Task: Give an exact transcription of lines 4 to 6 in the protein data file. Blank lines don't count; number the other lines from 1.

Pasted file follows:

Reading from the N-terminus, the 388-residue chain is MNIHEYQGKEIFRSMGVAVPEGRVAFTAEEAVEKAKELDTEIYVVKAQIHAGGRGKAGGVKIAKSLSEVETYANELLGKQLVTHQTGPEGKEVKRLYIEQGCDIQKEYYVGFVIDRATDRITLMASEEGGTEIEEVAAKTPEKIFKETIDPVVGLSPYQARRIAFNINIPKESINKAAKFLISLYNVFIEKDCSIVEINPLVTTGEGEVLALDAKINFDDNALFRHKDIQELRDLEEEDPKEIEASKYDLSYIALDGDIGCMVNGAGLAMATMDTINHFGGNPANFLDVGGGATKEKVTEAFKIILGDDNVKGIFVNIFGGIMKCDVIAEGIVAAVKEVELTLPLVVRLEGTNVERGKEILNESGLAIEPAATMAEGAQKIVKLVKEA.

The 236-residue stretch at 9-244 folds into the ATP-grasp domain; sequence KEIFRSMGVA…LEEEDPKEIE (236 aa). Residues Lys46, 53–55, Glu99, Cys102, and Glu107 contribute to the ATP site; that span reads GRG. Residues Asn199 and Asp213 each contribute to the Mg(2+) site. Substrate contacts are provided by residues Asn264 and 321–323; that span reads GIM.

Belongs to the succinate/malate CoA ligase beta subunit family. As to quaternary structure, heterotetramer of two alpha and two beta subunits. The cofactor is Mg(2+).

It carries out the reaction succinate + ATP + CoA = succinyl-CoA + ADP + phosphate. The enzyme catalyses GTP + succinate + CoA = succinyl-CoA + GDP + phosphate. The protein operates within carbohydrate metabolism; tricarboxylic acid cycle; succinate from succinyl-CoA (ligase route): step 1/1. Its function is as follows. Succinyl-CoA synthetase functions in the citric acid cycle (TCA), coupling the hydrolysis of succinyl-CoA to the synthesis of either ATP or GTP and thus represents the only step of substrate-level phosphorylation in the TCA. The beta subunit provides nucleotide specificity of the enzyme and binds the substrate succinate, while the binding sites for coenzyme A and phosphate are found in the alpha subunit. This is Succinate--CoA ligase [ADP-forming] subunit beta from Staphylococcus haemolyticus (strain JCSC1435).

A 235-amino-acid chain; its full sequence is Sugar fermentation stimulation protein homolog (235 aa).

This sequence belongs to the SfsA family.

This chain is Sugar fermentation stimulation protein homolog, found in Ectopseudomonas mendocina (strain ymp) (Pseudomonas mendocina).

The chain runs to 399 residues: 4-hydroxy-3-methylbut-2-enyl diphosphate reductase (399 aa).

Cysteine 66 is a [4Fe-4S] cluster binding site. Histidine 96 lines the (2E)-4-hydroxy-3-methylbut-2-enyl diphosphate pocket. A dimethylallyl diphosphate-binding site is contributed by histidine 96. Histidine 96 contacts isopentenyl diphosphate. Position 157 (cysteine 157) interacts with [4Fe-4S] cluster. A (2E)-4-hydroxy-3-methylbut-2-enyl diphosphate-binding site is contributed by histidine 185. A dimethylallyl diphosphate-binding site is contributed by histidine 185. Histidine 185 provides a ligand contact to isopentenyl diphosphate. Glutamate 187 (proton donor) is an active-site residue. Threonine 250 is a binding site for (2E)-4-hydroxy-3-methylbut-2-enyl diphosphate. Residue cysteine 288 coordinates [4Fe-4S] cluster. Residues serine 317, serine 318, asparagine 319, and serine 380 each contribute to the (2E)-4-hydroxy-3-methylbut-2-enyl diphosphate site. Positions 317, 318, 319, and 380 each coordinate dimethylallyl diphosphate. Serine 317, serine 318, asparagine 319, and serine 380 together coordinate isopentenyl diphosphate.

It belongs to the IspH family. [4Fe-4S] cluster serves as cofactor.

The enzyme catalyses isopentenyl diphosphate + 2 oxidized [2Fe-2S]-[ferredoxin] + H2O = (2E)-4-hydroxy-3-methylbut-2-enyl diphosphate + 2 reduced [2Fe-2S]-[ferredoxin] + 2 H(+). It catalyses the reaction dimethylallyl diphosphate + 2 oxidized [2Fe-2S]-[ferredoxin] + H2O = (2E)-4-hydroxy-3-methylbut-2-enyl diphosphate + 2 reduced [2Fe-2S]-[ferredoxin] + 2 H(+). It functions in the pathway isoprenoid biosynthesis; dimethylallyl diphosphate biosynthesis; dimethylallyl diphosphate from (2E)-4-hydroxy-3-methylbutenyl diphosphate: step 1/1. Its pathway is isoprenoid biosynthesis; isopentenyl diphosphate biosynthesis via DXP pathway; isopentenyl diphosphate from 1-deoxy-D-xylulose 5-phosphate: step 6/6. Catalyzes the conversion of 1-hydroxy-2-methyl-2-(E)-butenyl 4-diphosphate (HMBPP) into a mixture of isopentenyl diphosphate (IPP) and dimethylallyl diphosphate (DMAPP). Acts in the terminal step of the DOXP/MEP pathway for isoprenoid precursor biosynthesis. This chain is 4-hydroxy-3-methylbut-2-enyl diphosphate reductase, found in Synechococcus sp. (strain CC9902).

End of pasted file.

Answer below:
It carries out the reaction succinate + ATP + CoA = succinyl-CoA + ADP + phosphate. The enzyme catalyses GTP + succinate + CoA = succinyl-CoA + GDP + phosphate. The protein operates within carbohydrate metabolism; tricarboxylic acid cycle; succinate from succinyl-CoA (ligase route): step 1/1. Its function is as follows. Succinyl-CoA synthetase functions in the citric acid cycle (TCA), coupling the hydrolysis of succinyl-CoA to the synthesis of either ATP or GTP and thus represents the only step of substrate-level phosphorylation in the TCA. The beta subunit provides nucleotide specificity of the enzyme and binds the substrate succinate, while the binding sites for coenzyme A and phosphate are found in the alpha subunit. This is Succinate--CoA ligase [ADP-forming] subunit beta from Staphylococcus haemolyticus (strain JCSC1435).

A 235-amino-acid chain; its full sequence is Sugar fermentation stimulation protein homolog (235 aa).

This sequence belongs to the SfsA family.